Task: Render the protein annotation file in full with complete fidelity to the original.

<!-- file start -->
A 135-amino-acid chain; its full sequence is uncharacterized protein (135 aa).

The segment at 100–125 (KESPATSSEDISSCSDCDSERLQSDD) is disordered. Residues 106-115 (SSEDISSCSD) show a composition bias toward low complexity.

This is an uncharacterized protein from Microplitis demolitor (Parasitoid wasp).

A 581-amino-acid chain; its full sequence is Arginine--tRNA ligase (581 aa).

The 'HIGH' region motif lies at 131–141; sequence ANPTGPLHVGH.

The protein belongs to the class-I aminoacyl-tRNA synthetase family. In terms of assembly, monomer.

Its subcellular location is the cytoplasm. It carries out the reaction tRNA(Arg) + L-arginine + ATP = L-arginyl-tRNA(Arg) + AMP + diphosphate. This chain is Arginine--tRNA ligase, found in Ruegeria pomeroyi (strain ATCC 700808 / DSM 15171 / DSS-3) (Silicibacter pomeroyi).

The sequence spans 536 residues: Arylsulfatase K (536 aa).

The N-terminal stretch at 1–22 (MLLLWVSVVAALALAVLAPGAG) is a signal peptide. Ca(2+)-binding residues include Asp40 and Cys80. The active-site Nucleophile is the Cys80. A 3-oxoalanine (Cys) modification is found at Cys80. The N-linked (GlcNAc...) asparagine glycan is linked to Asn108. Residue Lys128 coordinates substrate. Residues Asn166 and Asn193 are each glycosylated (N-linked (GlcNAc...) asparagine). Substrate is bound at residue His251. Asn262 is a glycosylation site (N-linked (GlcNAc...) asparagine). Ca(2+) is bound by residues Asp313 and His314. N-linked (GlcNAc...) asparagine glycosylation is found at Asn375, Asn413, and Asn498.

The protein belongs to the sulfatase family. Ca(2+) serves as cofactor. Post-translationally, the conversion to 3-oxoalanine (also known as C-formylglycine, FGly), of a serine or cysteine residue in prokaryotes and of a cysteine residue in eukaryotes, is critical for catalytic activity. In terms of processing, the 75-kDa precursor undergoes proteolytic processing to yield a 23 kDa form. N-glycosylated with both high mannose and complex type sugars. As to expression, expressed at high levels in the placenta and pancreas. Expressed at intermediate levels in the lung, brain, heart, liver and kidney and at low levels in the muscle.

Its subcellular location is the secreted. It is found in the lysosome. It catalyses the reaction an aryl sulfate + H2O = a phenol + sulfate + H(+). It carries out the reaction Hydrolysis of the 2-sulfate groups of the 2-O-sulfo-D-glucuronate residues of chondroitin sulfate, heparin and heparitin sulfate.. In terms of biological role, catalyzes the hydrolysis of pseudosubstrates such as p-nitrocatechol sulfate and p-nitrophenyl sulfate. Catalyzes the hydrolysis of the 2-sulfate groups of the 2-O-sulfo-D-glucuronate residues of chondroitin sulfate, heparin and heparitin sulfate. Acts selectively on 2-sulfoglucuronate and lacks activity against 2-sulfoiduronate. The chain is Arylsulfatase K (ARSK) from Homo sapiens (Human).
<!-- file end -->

A 135-amino-acid chain; its full sequence is uncharacterized protein (135 aa).

The segment at 100–125 (KESPATSSEDISSCSDCDSERLQSDD) is disordered. Residues 106-115 (SSEDISSCSD) show a composition bias toward low complexity.

This is an uncharacterized protein from Microplitis demolitor (Parasitoid wasp).

A 581-amino-acid chain; its full sequence is Arginine--tRNA ligase (581 aa).

The 'HIGH' region motif lies at 131–141; sequence ANPTGPLHVGH.

The protein belongs to the class-I aminoacyl-tRNA synthetase family. In terms of assembly, monomer.

Its subcellular location is the cytoplasm. It carries out the reaction tRNA(Arg) + L-arginine + ATP = L-arginyl-tRNA(Arg) + AMP + diphosphate. This chain is Arginine--tRNA ligase, found in Ruegeria pomeroyi (strain ATCC 700808 / DSM 15171 / DSS-3) (Silicibacter pomeroyi).

The sequence spans 536 residues: Arylsulfatase K (536 aa).

The N-terminal stretch at 1–22 (MLLLWVSVVAALALAVLAPGAG) is a signal peptide. Ca(2+)-binding residues include Asp40 and Cys80. The active-site Nucleophile is the Cys80. A 3-oxoalanine (Cys) modification is found at Cys80. The N-linked (GlcNAc...) asparagine glycan is linked to Asn108. Residue Lys128 coordinates substrate. Residues Asn166 and Asn193 are each glycosylated (N-linked (GlcNAc...) asparagine). Substrate is bound at residue His251. Asn262 is a glycosylation site (N-linked (GlcNAc...) asparagine). Ca(2+) is bound by residues Asp313 and His314. N-linked (GlcNAc...) asparagine glycosylation is found at Asn375, Asn413, and Asn498.

The protein belongs to the sulfatase family. Ca(2+) serves as cofactor. Post-translationally, the conversion to 3-oxoalanine (also known as C-formylglycine, FGly), of a serine or cysteine residue in prokaryotes and of a cysteine residue in eukaryotes, is critical for catalytic activity. In terms of processing, the 75-kDa precursor undergoes proteolytic processing to yield a 23 kDa form. N-glycosylated with both high mannose and complex type sugars. As to expression, expressed at high levels in the placenta and pancreas. Expressed at intermediate levels in the lung, brain, heart, liver and kidney and at low levels in the muscle.

Its subcellular location is the secreted. It is found in the lysosome. It catalyses the reaction an aryl sulfate + H2O = a phenol + sulfate + H(+). It carries out the reaction Hydrolysis of the 2-sulfate groups of the 2-O-sulfo-D-glucuronate residues of chondroitin sulfate, heparin and heparitin sulfate.. In terms of biological role, catalyzes the hydrolysis of pseudosubstrates such as p-nitrocatechol sulfate and p-nitrophenyl sulfate. Catalyzes the hydrolysis of the 2-sulfate groups of the 2-O-sulfo-D-glucuronate residues of chondroitin sulfate, heparin and heparitin sulfate. Acts selectively on 2-sulfoglucuronate and lacks activity against 2-sulfoiduronate. The chain is Arylsulfatase K (ARSK) from Homo sapiens (Human).